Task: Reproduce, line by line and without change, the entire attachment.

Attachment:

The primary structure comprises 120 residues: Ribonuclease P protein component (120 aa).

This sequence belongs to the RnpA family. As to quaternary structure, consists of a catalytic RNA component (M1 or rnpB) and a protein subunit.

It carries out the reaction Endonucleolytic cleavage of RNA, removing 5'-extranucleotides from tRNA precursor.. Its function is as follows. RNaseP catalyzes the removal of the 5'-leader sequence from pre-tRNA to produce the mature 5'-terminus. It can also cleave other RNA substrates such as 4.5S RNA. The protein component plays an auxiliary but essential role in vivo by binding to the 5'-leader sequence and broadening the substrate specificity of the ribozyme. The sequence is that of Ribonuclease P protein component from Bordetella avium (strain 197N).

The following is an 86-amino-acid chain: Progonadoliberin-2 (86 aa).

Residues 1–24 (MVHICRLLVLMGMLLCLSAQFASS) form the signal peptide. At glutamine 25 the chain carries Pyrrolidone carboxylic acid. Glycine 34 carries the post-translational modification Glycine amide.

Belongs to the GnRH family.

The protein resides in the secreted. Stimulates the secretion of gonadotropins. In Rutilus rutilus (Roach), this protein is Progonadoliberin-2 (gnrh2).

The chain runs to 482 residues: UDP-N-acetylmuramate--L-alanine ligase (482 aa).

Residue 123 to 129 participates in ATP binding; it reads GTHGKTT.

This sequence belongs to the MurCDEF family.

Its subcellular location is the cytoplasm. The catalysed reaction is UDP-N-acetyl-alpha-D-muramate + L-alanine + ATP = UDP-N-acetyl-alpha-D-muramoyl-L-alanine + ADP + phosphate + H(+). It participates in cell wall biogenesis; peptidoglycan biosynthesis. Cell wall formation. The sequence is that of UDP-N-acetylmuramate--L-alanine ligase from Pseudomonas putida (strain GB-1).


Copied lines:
The primary structure comprises 120 residues: Ribonuclease P protein component (120 aa).

This sequence belongs to the RnpA family. As to quaternary structure, consists of a catalytic RNA component (M1 or rnpB) and a protein subunit.

It carries out the reaction Endonucleolytic cleavage of RNA, removing 5'-extranucleotides from tRNA precursor.. Its function is as follows. RNaseP catalyzes the removal of the 5'-leader sequence from pre-tRNA to produce the mature 5'-terminus. It can also cleave other RNA substrates such as 4.5S RNA. The protein component plays an auxiliary but essential role in vivo by binding to the 5'-leader sequence and broadening the substrate specificity of the ribozyme. The sequence is that of Ribonuclease P protein component from Bordetella avium (strain 197N).

The following is an 86-amino-acid chain: Progonadoliberin-2 (86 aa).

Residues 1–24 (MVHICRLLVLMGMLLCLSAQFASS) form the signal peptide. At glutamine 25 the chain carries Pyrrolidone carboxylic acid. Glycine 34 carries the post-translational modification Glycine amide.

Belongs to the GnRH family.

The protein resides in the secreted. Stimulates the secretion of gonadotropins. In Rutilus rutilus (Roach), this protein is Progonadoliberin-2 (gnrh2).

The chain runs to 482 residues: UDP-N-acetylmuramate--L-alanine ligase (482 aa).

Residue 123 to 129 participates in ATP binding; it reads GTHGKTT.

This sequence belongs to the MurCDEF family.

Its subcellular location is the cytoplasm. The catalysed reaction is UDP-N-acetyl-alpha-D-muramate + L-alanine + ATP = UDP-N-acetyl-alpha-D-muramoyl-L-alanine + ADP + phosphate + H(+). It participates in cell wall biogenesis; peptidoglycan biosynthesis. Cell wall formation. The sequence is that of UDP-N-acetylmuramate--L-alanine ligase from Pseudomonas putida (strain GB-1).